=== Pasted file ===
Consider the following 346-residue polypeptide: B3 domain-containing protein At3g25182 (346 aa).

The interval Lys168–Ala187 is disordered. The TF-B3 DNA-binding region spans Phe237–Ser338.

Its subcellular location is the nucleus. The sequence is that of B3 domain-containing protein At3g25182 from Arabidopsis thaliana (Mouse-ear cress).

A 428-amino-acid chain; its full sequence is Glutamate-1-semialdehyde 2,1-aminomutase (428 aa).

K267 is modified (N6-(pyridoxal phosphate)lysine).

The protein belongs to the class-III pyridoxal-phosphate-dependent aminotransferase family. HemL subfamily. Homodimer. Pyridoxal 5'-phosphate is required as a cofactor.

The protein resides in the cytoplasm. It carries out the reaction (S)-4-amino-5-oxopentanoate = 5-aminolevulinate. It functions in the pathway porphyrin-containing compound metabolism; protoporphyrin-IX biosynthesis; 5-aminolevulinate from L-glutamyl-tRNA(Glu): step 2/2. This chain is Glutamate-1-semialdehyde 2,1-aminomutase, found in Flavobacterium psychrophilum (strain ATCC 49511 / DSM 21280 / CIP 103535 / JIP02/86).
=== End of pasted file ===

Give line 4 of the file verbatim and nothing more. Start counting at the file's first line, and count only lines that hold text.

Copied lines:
A 428-amino-acid chain; its full sequence is Glutamate-1-semialdehyde 2,1-aminomutase (428 aa).